Wednesday, March 10, 2010

They're baaaaack

Chard, oh Swiss Chard, I have such a love-hate relationship with you. On the love side, you were one of the first vegetables I grew as a ten year old, and my father loved to eat you. Your cheerful acceptance of so many different weathers makes you a stalwart garden performer. You come in pretty colors.

But . . . your oxalic acid content makes my teeth squeak. I don't like you as much as my true love (Kale, oh kale, sing to me of garlic and olive oil, and fish sauce and vinegar, and nuts and goat cheese, sigh), and really, you get too big too fast. No one else here likes you much at all.

Unless you count them.

Every year, beets, spinach, and chard are preyed on by leaf miners. It wasn't until last year, of course, that I identified these little white things as the precursors to those nasty leaf-ruining tunnels.

Now that I know what they are, though, I feel compelled to try to stay on top of them. In other years, I'd pull the chard, call it a day, and be done with all beet-green relatives until the next cold weather.

Decisions, decisions.


kitsapFG said...

I love chard. Thankfully, I have not had much problems with leaf miners and have gotten by with minimal pest intervention actions.

So... what was your decision?

Stefaneener said...

I'm visiting the chard daily and scraping leaves. The spinach, though, I'm pulling whole plants and eating.

Jan said...

Aha! Thanks I didn't realise that that's what they were! And yes, it does make your teeth squeak!

chaiselongue said...

I find spinach much 'squeakier', although I love both - young spinach leaves raw in salad, chard stems steamed and served with olive oil, garlic and parmesan as a starter, the leaves cooked separately, then served with olive oil and garlic (what don't I serve with olive oil and garlic?), like cooked spinach, or in a tart. I'm lucky enough not to have met any leaf miners yet.

Ribbit said...

Ah, my favorite. Ode to the Leaf Miner.

I hate those things.

Daphne Gould said...

Good luck with your chard. I love my chard so I really do try to keep on top of it. This year I'm planting twice as much chard, so I'm going to have to work twice as hard to keep those little eggs off. At least they don't lay all the time - at least where I live. Here they have about four generations or so. I'll be inundated for a few weeks then have some time off. Then I'll get another wave.

Mr. H. said...

Surely one day they will come around to your way of thinking regarding the kale, just keep trying to "lead them into the light."

Don't worry about the leaf miners, I just read somewhere that all you have to do is watch for them on the back side of the leaves and squish the eggs before they hatch. Easy right? Not hardly, unless you only have one plant.:)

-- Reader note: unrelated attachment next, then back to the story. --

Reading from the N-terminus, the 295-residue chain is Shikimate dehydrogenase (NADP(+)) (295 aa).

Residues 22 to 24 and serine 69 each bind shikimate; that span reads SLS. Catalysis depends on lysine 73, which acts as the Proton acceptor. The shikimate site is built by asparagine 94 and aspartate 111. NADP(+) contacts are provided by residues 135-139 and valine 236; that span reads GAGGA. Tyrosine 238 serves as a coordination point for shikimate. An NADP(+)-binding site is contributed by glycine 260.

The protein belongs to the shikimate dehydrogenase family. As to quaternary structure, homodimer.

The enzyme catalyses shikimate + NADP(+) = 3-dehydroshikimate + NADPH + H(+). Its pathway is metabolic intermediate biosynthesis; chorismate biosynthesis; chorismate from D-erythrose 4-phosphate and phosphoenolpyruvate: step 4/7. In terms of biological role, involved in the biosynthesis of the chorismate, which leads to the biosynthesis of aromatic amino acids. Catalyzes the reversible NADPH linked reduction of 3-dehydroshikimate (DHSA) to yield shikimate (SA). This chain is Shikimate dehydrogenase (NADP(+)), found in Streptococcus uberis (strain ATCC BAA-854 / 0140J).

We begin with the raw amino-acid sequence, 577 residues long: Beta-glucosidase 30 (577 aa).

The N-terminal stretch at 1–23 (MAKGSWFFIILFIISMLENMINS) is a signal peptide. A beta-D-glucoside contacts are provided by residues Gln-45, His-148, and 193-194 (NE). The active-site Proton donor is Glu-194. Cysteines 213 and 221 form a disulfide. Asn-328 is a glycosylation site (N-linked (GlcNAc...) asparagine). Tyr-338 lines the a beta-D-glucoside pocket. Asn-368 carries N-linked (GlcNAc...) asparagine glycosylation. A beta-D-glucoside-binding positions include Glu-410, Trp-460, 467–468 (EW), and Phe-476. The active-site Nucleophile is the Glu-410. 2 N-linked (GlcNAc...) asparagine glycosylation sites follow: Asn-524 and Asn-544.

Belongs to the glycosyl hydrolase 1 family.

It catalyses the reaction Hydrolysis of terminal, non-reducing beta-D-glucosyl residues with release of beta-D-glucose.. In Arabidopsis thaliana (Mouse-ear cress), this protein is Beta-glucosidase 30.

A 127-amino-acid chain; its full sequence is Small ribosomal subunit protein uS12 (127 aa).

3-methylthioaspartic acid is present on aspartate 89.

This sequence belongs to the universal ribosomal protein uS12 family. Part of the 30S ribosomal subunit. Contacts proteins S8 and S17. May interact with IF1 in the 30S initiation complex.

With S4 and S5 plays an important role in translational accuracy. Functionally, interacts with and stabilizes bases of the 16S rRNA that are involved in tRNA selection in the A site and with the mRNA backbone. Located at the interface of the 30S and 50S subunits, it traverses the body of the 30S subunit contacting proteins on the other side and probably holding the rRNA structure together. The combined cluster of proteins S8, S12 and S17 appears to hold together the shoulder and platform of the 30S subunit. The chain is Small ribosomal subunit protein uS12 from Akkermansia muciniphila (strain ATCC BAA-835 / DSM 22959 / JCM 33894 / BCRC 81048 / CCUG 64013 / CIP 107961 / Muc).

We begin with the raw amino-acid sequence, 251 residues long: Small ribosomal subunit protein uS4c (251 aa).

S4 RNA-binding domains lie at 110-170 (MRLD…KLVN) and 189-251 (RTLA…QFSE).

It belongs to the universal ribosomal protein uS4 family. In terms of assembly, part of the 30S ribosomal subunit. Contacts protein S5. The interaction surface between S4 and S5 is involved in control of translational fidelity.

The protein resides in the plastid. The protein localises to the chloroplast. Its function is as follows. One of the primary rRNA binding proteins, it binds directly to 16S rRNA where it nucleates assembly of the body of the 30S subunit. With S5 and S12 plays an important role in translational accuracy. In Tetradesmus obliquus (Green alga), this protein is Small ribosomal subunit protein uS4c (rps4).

We have the same problem and often wonder why we even bother with chard but come winter and early spring when the plants are bug free we remember.

My favorite is kale too...especially Russian kale. Oh, but to try it with fresh goat cheese, now that would be nice.

Erin said...

I admit I didn't eat much chard this past winter, just let it look pretty in my containers outside the back door, LOL!

Stefaneener said...

Jan, yes, it was like a revelation last year. Never dawned on me to look for evidence, just post-hoc!

chaiselongue, everything tastes better with garlic and olive oil. Then you toss in the pine nuts and raisins . . . so good. I still prefer kale.

Ribbit, I'm a veritable poet while killing.

Daphne, leaf miners are actually why I bought Reemay. If I were committed to chard (the way I thought I was to spinach) I would tent it. After careful squishing, that is.

Mr. H., it's only a matter of time. I put kale into everything. My in laws may be a lost cause. So with the cheese? Saute with onions, then take it off the heat, stir the goat cheese in until it's creamy, then top with toasted walnuts. Like heaven, I tell you.

Erin, that may, in fact, be a suitable use for chard. No matter what they all say.

michelle said...

Tis the season. It's more difficult checking for those little eggs on the crinkly leaved chard. But picking often so that the larvae don't have a chance to drop to the soil and pupate helps to keep the populations down. Don't throw the infested leaves into the compost, the larvae will pupate there as well. I love chard and kale equally. I don't really notice the squeakiness in chard as much as in spinach.

Heiko said...

I love chard. It makes our local 'national' dish, a kind of tart. So I can't be seen not to grow it and for me it grows as a perennial without any pest problems. On the other hand I can't grow spinach without it bolting before it had a chance to produce leaves, so I just use chard instead for anything requiring spinach like a nice saag aloo spinach and potato curry.

Stefaneener said...

Michelle, the chickens get all of the bug-and-mildew infested leaves. I should pick (and eat) much more, I suppose. Chard for lunch!

Heiko, I know the Italians and chard. I was raised by one! Your tart idea made me think of a leek tart for dinner - leeks gifted by a friend. Wouldn't spinach grow well late in the summer through winter? That's how it does best here.

Heiko said...

No in the winter weeds grow faster than the spinach and engulf it before I can find it.